And if I know something about love by now, it’s because I didn’t always. This is me writing eighteen (urf!) years ago:
Starting from that very jaundiced point of view, I have spent the entire lifespan of a clueless new voter trying to suss out love in a way that makes sense to me – in a way that makes sense in the context of the fully-human life. I write, and because I do, I leave a trail of pebbles behind me, to mark my progress. Playing with the ideas of Mothertongue and Fathertongue led me to Love among the nerds, and that in turn led to my book The Unfallen. I’ve played more recently with the idea of storgic love and the storgic romance that makes human families thrive in Sun City, a skein of Ramblin’ Gamblin’ Willie yarns about love, loss and redemption. All of these are represented in Loving Cathleen, along with the essays I have written over the years about her and about our lives together.
The proof of the authenticity of love, true love, undying love, is that it spites the truth, benights the truth, growls at and barks at and bites the truth. Romantic love seems to be a narcotic concocted to fight the truth for being the truth. Lovers say things they do not mean, make promises they cannot keep and attribute to their lovers virtues they cannot – and are not expected to – uphold. This would be insane if it were unilateral, but, of course, it is not. For the goal in committing this conceptual atrocity is an equal and opposite insane reciprocity: If you confer upon me an honor, a dignity, a beauty I have not earned and do not deserve, I will inject you with the same elixir in return. This is social only as a canard, and I supect that the actual transaction is wholly solitary and wholly delusional. The lover is once worse than Narcissus; he seeks not to worship his reflection, but his imagined reflection. The person reflected back to him by his lover is not him, but him as he idealizes himself. You can feast on life but that’s hard work, and no one can do it for you. Or you can pig out on candy and call yourself fulfilled. But you cannot feast on candy, and the glare of the light of truth melts the most elaborate confections.
It is possible to put a better spin on this: Despite the outrageous claims made during the sexual “revolution,” sex is a big deal. Biologically, obviously, because of the potential to spawn glaring, blaring, confectionary-melting bundles of indisputable truth. But also simply because of the immense emotional risk that such an immense vulnerability poses. We are apt to revolt against religion or tradition because they are unreasoned. But that their terminal claims are undefended is no proof that they are untrue. Arguably, we need some sort of barrier to completely casual sex, and, if we reject reason, and if we reject the unreasoned proscriptions of our forebears, then we must turn to the unreasoned proscriptions of our contemporaries. You’d think that people would have had enough of silly love songs? How could they, when silly love songs license their furtive unions?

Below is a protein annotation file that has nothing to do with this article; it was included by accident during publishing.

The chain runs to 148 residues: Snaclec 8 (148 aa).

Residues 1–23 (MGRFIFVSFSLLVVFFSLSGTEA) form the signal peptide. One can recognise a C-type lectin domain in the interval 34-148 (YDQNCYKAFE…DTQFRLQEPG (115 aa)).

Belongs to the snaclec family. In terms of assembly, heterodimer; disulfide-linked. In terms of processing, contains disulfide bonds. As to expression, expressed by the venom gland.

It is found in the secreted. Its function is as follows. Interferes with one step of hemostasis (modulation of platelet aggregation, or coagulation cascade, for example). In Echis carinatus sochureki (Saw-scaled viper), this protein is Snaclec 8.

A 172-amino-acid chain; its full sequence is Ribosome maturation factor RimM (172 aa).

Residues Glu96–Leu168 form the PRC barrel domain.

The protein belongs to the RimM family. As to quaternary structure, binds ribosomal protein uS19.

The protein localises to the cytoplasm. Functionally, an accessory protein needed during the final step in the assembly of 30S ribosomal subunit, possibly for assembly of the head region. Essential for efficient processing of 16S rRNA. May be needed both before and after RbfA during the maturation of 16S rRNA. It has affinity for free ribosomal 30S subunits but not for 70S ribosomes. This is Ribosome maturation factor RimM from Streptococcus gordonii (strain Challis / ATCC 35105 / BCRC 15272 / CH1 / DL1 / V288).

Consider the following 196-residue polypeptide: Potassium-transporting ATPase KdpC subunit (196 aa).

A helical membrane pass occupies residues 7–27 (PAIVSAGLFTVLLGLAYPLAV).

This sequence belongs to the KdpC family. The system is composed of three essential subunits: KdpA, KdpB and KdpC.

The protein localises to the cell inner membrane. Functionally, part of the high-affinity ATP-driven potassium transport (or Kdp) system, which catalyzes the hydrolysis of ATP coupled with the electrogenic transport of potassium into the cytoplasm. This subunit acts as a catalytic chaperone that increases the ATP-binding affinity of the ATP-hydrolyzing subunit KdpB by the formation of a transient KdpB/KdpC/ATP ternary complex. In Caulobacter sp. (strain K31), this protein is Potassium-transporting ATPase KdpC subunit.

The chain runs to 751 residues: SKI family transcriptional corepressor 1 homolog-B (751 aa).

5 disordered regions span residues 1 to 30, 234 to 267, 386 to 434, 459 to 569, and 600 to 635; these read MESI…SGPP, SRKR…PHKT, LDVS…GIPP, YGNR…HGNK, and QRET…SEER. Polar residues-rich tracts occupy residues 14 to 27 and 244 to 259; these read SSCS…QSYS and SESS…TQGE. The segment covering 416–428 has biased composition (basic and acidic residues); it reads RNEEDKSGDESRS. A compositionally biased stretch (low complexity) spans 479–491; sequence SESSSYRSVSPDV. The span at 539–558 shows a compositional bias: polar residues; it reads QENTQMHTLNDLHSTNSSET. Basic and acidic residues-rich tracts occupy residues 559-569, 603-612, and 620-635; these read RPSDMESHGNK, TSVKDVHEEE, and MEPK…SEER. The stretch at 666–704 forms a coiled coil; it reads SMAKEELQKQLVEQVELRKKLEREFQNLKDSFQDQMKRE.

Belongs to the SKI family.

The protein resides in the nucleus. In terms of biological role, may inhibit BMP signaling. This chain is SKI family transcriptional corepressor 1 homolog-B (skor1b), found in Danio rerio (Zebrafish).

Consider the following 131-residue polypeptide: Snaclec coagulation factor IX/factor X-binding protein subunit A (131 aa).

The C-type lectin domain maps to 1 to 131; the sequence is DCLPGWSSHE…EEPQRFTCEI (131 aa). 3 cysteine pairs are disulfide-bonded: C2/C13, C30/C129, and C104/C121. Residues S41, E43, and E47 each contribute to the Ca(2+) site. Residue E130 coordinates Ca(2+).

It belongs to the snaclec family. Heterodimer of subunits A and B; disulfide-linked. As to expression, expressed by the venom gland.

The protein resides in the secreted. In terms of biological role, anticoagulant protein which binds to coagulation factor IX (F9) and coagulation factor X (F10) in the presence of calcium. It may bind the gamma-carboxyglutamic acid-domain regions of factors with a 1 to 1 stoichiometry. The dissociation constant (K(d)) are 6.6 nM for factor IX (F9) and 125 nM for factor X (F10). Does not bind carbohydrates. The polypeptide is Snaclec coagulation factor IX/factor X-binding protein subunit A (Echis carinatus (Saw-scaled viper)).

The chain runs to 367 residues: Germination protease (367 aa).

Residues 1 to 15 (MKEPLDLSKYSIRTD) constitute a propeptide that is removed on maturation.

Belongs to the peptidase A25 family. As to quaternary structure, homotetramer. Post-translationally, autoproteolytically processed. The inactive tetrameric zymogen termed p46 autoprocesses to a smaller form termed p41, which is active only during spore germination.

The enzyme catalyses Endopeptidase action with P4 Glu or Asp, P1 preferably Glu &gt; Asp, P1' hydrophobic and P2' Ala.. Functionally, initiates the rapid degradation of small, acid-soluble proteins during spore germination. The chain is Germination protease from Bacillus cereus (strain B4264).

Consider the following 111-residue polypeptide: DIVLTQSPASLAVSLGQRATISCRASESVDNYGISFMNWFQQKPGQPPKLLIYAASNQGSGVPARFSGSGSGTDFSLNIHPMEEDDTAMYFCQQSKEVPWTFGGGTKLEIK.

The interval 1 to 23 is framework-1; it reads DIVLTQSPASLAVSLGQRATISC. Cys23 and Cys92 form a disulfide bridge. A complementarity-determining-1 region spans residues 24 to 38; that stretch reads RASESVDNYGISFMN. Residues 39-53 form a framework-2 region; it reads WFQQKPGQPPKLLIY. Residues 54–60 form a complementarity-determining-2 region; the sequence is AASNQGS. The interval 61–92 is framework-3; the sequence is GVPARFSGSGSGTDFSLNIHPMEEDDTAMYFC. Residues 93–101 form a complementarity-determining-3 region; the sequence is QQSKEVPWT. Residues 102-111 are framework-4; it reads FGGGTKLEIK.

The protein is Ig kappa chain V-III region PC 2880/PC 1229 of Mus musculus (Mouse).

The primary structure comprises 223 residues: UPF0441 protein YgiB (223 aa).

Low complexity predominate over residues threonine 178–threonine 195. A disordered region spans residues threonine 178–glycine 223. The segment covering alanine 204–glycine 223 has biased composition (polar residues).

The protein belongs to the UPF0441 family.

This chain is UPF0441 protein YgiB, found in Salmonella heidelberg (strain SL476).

This book is for her first, so you know. I love her immensely, and it suits my outsized soul to lay an immense demonstration of my love for her at her feet. But this book is for you, too, if you want for it to be. I am showing you, in story and with hard-headed theory, how to capture the love you’ve been chasing your whole life – how to get it, how to give it, how to live it – enduringly, enthrallingly, ecstatically.Loving Cathleen can also be read as a companion, a corollary to Father’s Day. I want to show couples what a man’s love looks like, how a fully-committed Mister Married manages his marriage. There is nothing supplicating in this, nothing weak, nothing feminine. To the contrary, the best expression a man can make of his love for his wife and his family is to take charge – like a man – and get them where they all need to go. Father’s Day tells you how to do it. Loving Cathleen shows you how it’s done.
There’s more – little things that going into making a book that matter to no one but me. Here are two I’m very proud of: Except for the type fonts themselves and the photo of the two of us on the back cover, everything in this book was made by me: The text, the typography and pagination, the photography, the cover – everything! Not since William Blake has an author been able to have this much control over the creation of a book. And in the text itself, beyond the table of contents, there is not one wasted word, nothing that is not absolutely mission-critical to the job we’re undertaking together.
I want for you to take this journey. I want for you to see this love as clearly as you can, so that you can pursue it relentlessly in your own life. Loving Cathleen is about the eighteen years I spent looking for, living with, learning from and loving my wife, Cathleen Collins. The book ends like this, with words that I think are a fitting overture to the most fulfilling chapters in the book of your life:
This is a love worth living. This is a love worth grailing for. This is a love worth living up to.